In contrast with the hydrothermal areas of Yellowstone, New Zealand’s are not set aside in national parks, but are owned and managed by the Maori or, in some cases, by government agencies. Some hot springs are still used by the Maori for cooking, and others have been exploited for geothermal energy. Yet beautiful and accessible spots can still be found in and near the city of Rotorua in the north-central part of New Zealand’s North Island. In April 2003 my husband and I had a wonderful time visiting, and we took some pictures.
The area called Orakeikorako has numerous geysers, but we saw only two or three small ones there in addition to the nicely situated Diamond Geyser. There are several colorful terraces of silica (silicon dioxide) like the second one below, built up along a series of scarps created by faults.
At Whakarewarewa, on the eastern edge of the city of Rotorua, Pohutu Geyser and Prince of Wales Feathers Geyser were erupting, as they do most of the time. Pohutu is the taller one in the picture (left). The area has an extensive sheet of silica, in some places coated with canary yellow sulfur. The several other geysers were not erupting during our short visit.
At Waiotapu, the visitor sees a relatively small part of the 7-square-mile (18 sq km) thermal area. Most remarkable here are the colors and the numerous deep craters similar to the collapse features at Mammoth Hot Springs. Here the craters sometimes contain boiling springs. The colors we saw around these craters and hot springs are not due to microorganisms but to various chemical deposits, including iron and manganese oxides, sulfur, and antimony. In the same general area are large and fascinating mud pools.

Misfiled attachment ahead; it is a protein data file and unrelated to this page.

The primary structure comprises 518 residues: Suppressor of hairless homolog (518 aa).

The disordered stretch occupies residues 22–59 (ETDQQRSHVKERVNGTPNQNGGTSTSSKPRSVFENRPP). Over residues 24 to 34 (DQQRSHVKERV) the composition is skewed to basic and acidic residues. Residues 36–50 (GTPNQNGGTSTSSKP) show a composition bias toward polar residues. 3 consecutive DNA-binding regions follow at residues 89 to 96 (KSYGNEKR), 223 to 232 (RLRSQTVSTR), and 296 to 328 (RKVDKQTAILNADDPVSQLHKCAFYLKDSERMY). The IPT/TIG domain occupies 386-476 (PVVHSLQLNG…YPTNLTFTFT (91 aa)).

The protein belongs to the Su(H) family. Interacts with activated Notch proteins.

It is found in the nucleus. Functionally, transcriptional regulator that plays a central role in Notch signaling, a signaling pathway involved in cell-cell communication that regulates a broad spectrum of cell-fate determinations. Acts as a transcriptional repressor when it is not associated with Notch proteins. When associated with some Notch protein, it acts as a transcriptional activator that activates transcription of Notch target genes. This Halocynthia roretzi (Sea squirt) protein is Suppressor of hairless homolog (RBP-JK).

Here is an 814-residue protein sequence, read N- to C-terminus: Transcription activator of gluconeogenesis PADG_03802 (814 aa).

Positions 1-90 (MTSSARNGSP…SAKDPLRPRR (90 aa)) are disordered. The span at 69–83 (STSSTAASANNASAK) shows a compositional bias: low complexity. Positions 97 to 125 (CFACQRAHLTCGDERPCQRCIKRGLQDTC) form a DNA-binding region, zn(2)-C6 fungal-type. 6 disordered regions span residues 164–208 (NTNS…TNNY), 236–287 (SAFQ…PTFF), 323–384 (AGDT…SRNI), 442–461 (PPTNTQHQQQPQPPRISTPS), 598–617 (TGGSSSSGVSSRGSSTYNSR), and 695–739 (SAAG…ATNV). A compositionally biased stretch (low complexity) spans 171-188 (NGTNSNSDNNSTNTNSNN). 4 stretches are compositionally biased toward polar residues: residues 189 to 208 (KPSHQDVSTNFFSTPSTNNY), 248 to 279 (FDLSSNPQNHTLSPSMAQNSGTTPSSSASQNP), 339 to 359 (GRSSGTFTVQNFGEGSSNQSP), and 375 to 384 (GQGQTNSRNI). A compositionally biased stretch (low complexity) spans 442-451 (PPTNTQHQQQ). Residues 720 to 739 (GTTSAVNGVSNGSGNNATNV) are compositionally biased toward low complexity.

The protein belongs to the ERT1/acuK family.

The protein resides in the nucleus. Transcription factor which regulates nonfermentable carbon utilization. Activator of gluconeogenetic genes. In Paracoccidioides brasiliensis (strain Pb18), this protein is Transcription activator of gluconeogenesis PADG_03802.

It’s impossible for me to resist going into some detail about the Lady Knox Geyser experience. There are rows of benches above the geyser’s gently steaming cone that fill with bus- and carloads of visitors awaiting the 10:15 event every morning. Lady Knox’s cone might be compared to the cone of White Dome Geyser on Firehole Lake Drive near Old Faithful Village, but it’s much smaller. An employee walks up and pours in about three pounds (1.5 kg) of detergent powder (above right).
In a few minutes, the geyser begins to vomit soapsuds, and a little later, lo! the thin column of water bursts from the cone and rises some 25 or 30 feet (7.5-9 m) high. Altogether an amazing performance in the eyes of an old Yellowstone hand trying hard not to be cynical—we’re all aware that this trick is considered destructive and unaesthetic in Yellowstone, besides being illegal. Looking on the plus side, though, it is fun to watch, and this may be the only geyser eruption many travelers in the area will ever see.
My favorite area for its impressive scenic beauty is the Waimangu Valley walk. This remarkable valley is the only significant geothermal surface system formed in historic times anywhere on earth. Although extremely young in geological terms, since it resulted from the volcanic eruption of Mt. Tarawera in 1886, the whole area is already thickly covered with native forest. Along a pleasant downhill walk of a little over a mile, we saw the site of the world’s largest geyser, Waimangu. Between 1900 and 1904, it hurled mud and rocks up to 1300 feet (400 m) in a 36-hour cycle.
More fun to see in the 21st century is Frying Pan Lake (below left), which the literature claims is the world’s largest hot spring. The path takes you along one side of the lake, and near the outlet (below right) are tall colorful cliffs and steam rising everywhere.
Another impressive sight is Inferno Crater, a huge, round, very hot pool cut deeply into the side of a mountain.
In contrast to the areas set aside for tourists, the thermal activity in Kuirau Park sprang up in a city park in Rotorua amid houses and apartment buildings. The green lawns are interrupted here and there by steaming pools and craters. Just last month, a couple of miles away and within the city, an eruption opened up a large crater. You have to wonder about real estate values in Rotorua!
With thanks to Prof. Ron Keam in Auckland for travel advice and answers to my queries.
CREDITS: The photos on this page are by Bruno Giletti and Janet Chapple.
Copyright 2003–2013 Janet Chapple. All rights reserved.